Anderson: As Minnesota’s largest system of higher education, the stated mission of the Minnesota State Colleges and Universities is to “…offer[s] higher education that meets the personal and career goals of a wide range of individual learners, enhance[s] the quality of life for all Minnesotans and sustain[s] vibrant economies throughout the state.”
Core to this mission is the provision of a wide array of academic programs options – some providing direct entry to the workforce, and others preparing students for further study and degree attainment. Career and Technical Education programs are a critical component of this overall program portfolio, not only in providing direct pathways into careers, but also in laying the foundation upon which later education can build and ladder into additional degrees and future careers for our students over their lifetime.
Although we have seen great expansion in access to higher education over recent decades, I fear that within the growing expectation for degree attainment, we as a nation have lost sight of the role and importance of Career and Technical Education programs. Far too often we fall into the mindset that Career and Technical Education is somehow apart from or “lesser” than liberal arts education.
A number of years ago I attended a talk by Matthew Crawford, author of the book Shop Class as Soul Craft: An Inquiry into the Value of Work. Educated as a philosopher with a Ph.D. from the University of Chicago, Crawford is also an electrician and mechanic. During his talk Crawford spoke at length about the ways in which our country has separated thinking from doing.
I was stuck by a statement he made to the effect that somewhere along the line we decided that dirty work was stupid work. Perhaps because I find this sentiment so offensive, it has stuck with me over the years, like a rock in my shoe. It both saddens and angers me when I see it play out among our institutions or within our broader communities. It simply isn’t true.
>>My father was an electrician, trained and educated through an apprenticeship program in the iron ore mines of northern Minnesota.<<
He spent his career working with this hands and his mind: first in the mines, later in construction, and for the last three decades of his career at the University of Minnesota hospitals. He is one of the smartest and capable people that I know. Among other things, he taught me how to wire a lamp, install fixtures, change a faucet, think critically, and creatively solve problems.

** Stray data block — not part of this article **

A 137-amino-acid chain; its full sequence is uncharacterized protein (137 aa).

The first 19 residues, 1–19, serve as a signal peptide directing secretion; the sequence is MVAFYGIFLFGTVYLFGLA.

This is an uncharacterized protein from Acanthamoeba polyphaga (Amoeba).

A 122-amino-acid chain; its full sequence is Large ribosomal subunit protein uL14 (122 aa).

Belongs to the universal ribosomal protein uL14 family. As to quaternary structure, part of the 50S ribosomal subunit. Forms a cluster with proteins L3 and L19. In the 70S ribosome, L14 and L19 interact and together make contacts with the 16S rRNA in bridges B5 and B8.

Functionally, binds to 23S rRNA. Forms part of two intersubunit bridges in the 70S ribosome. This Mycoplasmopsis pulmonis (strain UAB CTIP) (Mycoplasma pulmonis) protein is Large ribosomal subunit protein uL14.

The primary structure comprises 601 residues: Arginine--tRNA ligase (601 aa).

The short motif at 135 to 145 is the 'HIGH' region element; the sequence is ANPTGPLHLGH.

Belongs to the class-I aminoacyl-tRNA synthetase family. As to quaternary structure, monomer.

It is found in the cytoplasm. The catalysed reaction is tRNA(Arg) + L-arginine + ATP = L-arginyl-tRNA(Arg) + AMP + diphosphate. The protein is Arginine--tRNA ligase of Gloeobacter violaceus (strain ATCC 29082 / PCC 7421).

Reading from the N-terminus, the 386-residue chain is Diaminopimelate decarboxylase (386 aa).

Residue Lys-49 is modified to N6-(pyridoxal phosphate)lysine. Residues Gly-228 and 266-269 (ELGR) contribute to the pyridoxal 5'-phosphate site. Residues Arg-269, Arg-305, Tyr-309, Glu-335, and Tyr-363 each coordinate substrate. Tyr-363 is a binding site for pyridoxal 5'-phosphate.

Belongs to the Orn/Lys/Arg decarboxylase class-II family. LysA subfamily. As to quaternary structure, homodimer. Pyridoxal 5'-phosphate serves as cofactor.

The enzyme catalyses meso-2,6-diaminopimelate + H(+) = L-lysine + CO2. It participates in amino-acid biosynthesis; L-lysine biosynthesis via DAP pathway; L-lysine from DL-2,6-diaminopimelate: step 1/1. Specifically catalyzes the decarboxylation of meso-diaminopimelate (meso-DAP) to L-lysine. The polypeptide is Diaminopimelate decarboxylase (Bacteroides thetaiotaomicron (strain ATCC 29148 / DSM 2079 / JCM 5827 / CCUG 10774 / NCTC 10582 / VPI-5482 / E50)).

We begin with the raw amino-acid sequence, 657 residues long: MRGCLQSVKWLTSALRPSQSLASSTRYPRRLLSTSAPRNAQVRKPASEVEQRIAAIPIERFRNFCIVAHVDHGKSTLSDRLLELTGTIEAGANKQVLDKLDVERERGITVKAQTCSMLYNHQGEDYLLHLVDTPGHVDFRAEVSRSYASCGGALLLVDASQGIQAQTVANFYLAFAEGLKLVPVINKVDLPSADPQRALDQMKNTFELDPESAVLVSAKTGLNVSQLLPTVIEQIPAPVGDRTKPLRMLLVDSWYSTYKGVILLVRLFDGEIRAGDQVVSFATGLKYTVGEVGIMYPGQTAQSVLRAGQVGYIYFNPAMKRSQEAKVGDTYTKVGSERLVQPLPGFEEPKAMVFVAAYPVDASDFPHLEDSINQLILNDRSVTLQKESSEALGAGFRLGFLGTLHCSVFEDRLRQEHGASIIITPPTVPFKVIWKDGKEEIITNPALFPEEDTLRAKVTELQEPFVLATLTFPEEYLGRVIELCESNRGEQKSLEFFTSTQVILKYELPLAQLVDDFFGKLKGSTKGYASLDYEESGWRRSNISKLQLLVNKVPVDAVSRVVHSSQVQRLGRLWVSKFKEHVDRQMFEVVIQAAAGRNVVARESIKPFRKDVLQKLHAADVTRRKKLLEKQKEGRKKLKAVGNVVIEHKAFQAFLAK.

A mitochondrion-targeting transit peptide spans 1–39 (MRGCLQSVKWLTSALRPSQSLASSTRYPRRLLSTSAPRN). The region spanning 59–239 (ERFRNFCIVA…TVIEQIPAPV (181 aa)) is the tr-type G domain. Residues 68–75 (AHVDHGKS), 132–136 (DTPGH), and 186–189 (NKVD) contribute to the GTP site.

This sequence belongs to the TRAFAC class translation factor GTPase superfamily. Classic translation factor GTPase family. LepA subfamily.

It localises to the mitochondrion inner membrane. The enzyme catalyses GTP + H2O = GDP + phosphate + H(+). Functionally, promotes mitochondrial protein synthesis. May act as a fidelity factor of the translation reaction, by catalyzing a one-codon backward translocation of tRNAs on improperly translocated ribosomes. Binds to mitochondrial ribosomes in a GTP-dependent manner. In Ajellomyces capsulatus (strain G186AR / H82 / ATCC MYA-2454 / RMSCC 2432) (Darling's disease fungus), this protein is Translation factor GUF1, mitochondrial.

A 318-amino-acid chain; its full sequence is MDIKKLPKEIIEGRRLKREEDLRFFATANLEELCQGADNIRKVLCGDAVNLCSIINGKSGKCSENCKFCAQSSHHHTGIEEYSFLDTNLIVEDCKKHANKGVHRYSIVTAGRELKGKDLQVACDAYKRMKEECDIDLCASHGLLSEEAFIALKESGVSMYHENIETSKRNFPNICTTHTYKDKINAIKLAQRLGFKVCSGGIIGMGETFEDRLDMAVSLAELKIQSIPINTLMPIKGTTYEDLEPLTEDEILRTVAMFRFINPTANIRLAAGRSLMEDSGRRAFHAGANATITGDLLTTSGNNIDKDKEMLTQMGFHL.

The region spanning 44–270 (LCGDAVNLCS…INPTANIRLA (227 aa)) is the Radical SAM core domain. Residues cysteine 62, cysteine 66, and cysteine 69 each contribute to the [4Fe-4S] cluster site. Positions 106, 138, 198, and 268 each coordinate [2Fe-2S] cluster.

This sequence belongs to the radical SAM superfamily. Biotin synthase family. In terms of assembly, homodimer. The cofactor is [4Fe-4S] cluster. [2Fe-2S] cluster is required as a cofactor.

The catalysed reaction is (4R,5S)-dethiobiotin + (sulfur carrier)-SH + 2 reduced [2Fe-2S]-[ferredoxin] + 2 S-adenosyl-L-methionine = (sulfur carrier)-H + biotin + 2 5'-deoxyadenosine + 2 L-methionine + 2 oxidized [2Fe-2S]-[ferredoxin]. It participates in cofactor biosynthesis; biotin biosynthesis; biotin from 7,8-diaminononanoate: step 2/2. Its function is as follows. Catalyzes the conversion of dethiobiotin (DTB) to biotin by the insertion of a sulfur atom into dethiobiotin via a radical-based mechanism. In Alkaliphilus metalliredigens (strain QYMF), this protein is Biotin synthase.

He and his family thrived because of the education and career he pursued – a career that built on his interests and both his motor and cognitive skills.
For me, this is the essence of Career and Technical Education. Whether it be as an electrician, a paramedic, an accountant, or a builder, career and technical education provides career pathways that blend thinking with doing, and fosters the development of the knowledge, skills, and abilities that are critical in preparing the workforce of today and the future. It has been, and must continue to be, a strong cornerstone of our System’s mission.
In your view, what role does CTE play in Minnesota’s workforce readiness?
Anderson: Career and Technical Education is core to developing Minnesota’s workforce. It has been forecast that by 2020, 74% of new jobs in Minnesota will require some form of postsecondary education. I would argue that MnSCU plays the key role in meeting that need and ensuring that our state has a citizenry ready to not only assume the jobs of today, but those of tomorrow.
An examination of where our state’s workers are educated drives home this point. Did you know that MnSCU prepares:
- 9 out of 10 new mechanics,
- 9 out of 10 new employees working in manufacturing,
- 8 out of 10 new law enforcement officers,
- 7 out of 10 new trades workers,
- 7 out of 10 new agriculture employees,
- 3 out of 4 nurses,
- 1/2 of all teachers,
- 1/2 of all business graduates, and
- 1/2 of those in information technology
Coupling the preparation provided by CTE programs with that provided by our baccalaureate and graduate education programs, the MnSCU system addresses the vast majority of education and career preparation needs of Minnesota’s citizens.
CTE Month is over, however thousands of Minnesota students and educators celebrate CTE everyday in their classrooms, laboratories, internships, apprenticeship sites, and in all types of workplaces. Find out more about CTE and learning that works.
For more information about Ron Anderson, check out his appointment announcement on the MnSCU website.
Featured image used with permission from Ron Anderson. Other photos provides by MnSCU.